Here's a link that may help you estimate the potential lumber quantity:
You can calculate for each log or the whole group. Example: 40 logs,
each about 15" in diameter and each 8' long will total about 2800 bd
ft. Depending on the cutting method, this volume can be a bit more or
less by 5% to 10%.
If you decide to cut the trees yourself, for future milling, don't cut
them shorter than 4'. Most mills, including portable mills, can't
handle anything shorter than 4'. The clamps on the mills, that hold
the log while sawing, are spaced 4' apart.
If you decide to keep the lumber yourself, and for maximum bd ft, have
the miller scab two adjoining sides, place log on a flat side, then saw
the remaining log using the through-and-through method. With this
method, about 1/3 of your lumber will be quarter sawn, and that 1/3
will be right through the middle of the heartwood. The outer cut
boards will be more apt to warp, twist, check, etc, but if you dry the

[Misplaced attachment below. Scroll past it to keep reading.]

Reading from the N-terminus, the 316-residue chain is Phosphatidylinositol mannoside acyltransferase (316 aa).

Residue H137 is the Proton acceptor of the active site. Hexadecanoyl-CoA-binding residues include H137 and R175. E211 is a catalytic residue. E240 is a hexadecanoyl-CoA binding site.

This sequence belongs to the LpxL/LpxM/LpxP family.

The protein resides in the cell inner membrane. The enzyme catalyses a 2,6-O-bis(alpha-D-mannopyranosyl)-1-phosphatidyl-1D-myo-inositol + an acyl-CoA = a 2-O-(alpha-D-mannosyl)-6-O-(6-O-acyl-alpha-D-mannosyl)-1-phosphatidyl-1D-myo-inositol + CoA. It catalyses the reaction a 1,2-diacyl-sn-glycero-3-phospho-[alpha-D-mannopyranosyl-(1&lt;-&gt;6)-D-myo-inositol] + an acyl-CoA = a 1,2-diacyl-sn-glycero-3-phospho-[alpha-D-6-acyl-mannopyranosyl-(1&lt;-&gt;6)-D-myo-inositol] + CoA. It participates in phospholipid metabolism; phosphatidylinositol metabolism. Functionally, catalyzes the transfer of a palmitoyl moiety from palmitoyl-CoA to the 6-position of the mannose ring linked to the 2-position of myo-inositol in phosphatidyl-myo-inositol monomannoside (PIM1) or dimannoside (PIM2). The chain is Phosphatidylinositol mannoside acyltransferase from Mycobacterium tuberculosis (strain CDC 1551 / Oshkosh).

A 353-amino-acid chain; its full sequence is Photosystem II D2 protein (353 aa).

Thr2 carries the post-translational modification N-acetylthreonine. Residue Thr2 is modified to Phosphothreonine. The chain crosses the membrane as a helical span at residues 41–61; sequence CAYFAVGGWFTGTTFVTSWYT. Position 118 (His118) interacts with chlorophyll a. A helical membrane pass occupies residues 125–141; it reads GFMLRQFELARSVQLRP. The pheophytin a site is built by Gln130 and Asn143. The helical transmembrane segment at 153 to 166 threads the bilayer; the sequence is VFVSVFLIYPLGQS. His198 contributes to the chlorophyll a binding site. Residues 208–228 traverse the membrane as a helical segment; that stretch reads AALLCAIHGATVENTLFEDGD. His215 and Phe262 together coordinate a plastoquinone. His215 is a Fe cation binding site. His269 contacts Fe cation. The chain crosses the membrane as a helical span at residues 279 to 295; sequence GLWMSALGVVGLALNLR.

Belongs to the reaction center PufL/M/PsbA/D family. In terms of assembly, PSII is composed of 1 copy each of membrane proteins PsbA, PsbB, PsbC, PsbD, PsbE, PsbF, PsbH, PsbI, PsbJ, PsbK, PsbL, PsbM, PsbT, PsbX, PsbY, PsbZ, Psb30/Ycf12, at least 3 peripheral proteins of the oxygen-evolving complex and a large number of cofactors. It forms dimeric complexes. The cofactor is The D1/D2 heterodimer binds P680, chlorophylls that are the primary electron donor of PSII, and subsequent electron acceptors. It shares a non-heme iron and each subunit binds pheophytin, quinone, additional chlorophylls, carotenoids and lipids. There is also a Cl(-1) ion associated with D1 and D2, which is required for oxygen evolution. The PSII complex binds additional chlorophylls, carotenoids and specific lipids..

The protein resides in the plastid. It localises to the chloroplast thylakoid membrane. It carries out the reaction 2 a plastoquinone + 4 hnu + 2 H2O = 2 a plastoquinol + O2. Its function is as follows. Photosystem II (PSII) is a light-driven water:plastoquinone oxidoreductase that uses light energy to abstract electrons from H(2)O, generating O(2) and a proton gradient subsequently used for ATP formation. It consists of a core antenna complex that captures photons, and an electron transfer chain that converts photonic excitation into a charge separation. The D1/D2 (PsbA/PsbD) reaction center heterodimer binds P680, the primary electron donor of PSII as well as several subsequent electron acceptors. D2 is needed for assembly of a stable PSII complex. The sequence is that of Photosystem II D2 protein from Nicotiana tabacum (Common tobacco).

lumber in a way to prevent or reduce most warping, etc., then you'll
usually have some relatively nice patterned lumber for some particular
project that highlights the grain. The through-and-through method is
the fastest for the miller to perform, and if he is working by the
hour, then the cost will be the least. And by initially scabbing 2
adjoining sides of the log, before milling, one edge of your finish
boards will be a straight edge, hence you can dress the remaining edge
(board width) as you want more conveniently on the table saw.
Does your house construction plans include beams or support posts? I
can see some nice beams and posts in those trees you have.
If any of your trees have the potential to have been in an area of
people or along an old fence line, there may be the potential for the
lower trunk to have nails, fencing or other metal debris imbedded in
the log. Millers don't like to hit metal with their saws. But your
trees sound like they may be in a relatively rural area, and not be
prone to having metal imbedded in them. It's just a consideration
millers have about milling privately owned logs.